3 Indian Americans to Take Key Positions in US Govt
The United States Senate unanimously confirmed the appointment of three Indian-Americans to important positions in the government on Thursday. The Senate confirmed Neil Chatterjee as a member of the Federal Energy Regulatory Commission, while Vishal Amin will be the Intellectual Property (IP) Enforcement Coordinator in the Trump administration. Krishna Urs will serve as the US ambassador to Peru.
The American lawyer and political advisor will hold a key administration position in the Federal Energy Regulatory Commission, which oversees America’s power grid and takes decisions on the energy projects in the country. Chatterjee, 40, will be a FERC member for the term expiring June 30, 2021. He has been an adviser to Senate Republican leader Mitch McConnell, and Powelson a member of the Pennsylvania Public Utility Commission. Chatterjee, who was born in Lexington, Kentucky, graduated from St Lawrence University and the University of Cincinnati College of Law. He began his career with the House Committee on Ways and Means in Washington, DC.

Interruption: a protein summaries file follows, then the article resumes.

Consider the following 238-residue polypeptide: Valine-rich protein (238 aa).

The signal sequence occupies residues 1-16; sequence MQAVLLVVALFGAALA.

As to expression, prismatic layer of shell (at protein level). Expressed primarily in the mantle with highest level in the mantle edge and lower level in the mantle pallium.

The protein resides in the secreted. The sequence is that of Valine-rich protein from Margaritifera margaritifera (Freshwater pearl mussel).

Amin was until now a senior counsel on House Judiciary Committee, and replaces Daniel Marti as the Intellectual Property Enforcement Coordinator in the executive office of the President. As the ‘IP Czar’, he will coordinate the country’s law-enforcement strategy around copyright, patents and trademarks. A graduate in neuroscience from Johns Hopkins University, and law from Washington University School of Law, Amin served in the administration of George W. Bush as the White House’s associate director for domestic policy and as special assistant and associate director for policy in the United States Department of Commerce.
With a career as a diplomat spanning over 31 years, Urs has served in various positions in foreign service since 1986. He is the second Indian-American – after Nikki Haley, who is the US ambassador to the United Nations – to have been selected for an ambassadorial position by the Trump administration. Urs is currently the charge d’affaires of the US embassy in Madrid, where he was earlier the deputy of mission. A 1980 graduate of Georgetown University, where he studied Latin American politics and economics at the Walsh School of Foreign Service, he pursued post graduation at the University of Texas in economics.